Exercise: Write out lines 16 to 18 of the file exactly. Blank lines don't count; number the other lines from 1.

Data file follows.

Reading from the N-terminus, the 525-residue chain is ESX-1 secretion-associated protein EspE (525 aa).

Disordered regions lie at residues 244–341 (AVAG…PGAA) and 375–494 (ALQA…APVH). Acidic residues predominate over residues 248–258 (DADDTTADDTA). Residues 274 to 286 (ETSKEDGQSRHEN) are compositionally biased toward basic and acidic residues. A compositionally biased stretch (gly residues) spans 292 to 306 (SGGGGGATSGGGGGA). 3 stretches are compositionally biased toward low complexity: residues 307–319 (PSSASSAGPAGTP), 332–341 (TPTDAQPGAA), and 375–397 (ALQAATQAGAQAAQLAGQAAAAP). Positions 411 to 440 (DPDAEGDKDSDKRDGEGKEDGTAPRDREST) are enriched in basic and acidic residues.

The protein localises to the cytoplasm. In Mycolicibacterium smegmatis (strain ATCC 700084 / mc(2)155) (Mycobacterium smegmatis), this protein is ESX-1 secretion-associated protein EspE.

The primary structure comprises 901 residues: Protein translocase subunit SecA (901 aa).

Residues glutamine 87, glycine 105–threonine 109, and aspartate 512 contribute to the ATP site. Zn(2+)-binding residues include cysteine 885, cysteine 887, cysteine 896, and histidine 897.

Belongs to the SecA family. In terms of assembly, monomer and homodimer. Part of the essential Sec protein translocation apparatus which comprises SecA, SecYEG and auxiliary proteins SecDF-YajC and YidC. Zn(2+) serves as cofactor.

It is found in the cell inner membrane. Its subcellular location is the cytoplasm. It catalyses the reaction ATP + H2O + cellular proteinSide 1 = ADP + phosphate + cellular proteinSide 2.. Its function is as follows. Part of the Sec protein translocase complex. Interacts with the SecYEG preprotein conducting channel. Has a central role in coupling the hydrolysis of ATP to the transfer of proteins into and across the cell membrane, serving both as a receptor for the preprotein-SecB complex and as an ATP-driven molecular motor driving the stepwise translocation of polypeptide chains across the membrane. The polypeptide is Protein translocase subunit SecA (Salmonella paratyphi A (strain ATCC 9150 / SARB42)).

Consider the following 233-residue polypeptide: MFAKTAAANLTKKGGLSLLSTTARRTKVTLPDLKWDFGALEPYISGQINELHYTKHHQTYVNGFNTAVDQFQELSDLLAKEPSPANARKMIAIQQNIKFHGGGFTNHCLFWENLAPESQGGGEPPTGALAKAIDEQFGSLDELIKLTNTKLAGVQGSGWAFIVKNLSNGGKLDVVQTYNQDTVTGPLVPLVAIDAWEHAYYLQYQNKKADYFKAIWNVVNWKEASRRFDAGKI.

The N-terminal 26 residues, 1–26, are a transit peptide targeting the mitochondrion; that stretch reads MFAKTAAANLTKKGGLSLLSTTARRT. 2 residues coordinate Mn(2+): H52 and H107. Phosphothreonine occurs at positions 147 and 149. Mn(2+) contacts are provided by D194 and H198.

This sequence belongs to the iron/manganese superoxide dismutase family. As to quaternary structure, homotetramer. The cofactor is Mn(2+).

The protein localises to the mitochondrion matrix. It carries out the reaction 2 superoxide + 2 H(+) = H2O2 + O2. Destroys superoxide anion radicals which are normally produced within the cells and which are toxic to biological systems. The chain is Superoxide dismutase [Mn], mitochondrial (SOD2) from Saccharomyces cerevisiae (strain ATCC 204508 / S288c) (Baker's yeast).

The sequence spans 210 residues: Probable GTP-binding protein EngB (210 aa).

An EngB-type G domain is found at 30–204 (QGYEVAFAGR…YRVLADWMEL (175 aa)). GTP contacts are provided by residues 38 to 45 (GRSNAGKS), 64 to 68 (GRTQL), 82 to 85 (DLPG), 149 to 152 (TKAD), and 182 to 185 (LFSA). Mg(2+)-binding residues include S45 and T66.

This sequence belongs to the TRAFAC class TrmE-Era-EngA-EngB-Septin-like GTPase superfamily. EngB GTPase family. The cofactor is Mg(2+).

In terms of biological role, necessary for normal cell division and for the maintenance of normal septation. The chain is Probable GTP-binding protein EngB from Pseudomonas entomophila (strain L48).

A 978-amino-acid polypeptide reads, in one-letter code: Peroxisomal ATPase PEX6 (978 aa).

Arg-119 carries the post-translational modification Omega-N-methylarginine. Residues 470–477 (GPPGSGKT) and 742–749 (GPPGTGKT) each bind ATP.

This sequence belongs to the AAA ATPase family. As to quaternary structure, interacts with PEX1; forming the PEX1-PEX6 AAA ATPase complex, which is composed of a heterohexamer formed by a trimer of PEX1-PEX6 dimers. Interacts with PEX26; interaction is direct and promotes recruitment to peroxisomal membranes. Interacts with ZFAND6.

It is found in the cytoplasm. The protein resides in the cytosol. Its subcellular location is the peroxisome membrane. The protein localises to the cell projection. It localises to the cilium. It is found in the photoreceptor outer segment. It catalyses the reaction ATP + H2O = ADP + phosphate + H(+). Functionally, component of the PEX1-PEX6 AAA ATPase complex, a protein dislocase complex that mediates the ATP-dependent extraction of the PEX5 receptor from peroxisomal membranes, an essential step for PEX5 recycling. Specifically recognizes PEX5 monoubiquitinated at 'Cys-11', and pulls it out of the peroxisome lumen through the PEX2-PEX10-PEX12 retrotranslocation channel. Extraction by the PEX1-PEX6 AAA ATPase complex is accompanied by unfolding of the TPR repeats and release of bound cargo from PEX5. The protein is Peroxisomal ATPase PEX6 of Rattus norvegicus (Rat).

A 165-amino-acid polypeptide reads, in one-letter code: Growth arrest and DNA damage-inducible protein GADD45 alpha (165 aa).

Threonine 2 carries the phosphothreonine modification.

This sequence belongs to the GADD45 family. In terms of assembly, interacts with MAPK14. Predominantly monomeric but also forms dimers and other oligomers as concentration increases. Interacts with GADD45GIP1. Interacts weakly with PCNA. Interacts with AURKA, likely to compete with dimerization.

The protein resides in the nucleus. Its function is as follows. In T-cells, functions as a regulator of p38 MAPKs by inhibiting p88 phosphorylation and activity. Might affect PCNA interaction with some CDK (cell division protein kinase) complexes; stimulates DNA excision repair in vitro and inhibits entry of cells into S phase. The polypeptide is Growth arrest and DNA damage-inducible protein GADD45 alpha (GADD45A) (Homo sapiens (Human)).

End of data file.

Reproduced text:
A 978-amino-acid polypeptide reads, in one-letter code: Peroxisomal ATPase PEX6 (978 aa).

Arg-119 carries the post-translational modification Omega-N-methylarginine. Residues 470–477 (GPPGSGKT) and 742–749 (GPPGTGKT) each bind ATP.

This sequence belongs to the AAA ATPase family. As to quaternary structure, interacts with PEX1; forming the PEX1-PEX6 AAA ATPase complex, which is composed of a heterohexamer formed by a trimer of PEX1-PEX6 dimers. Interacts with PEX26; interaction is direct and promotes recruitment to peroxisomal membranes. Interacts with ZFAND6.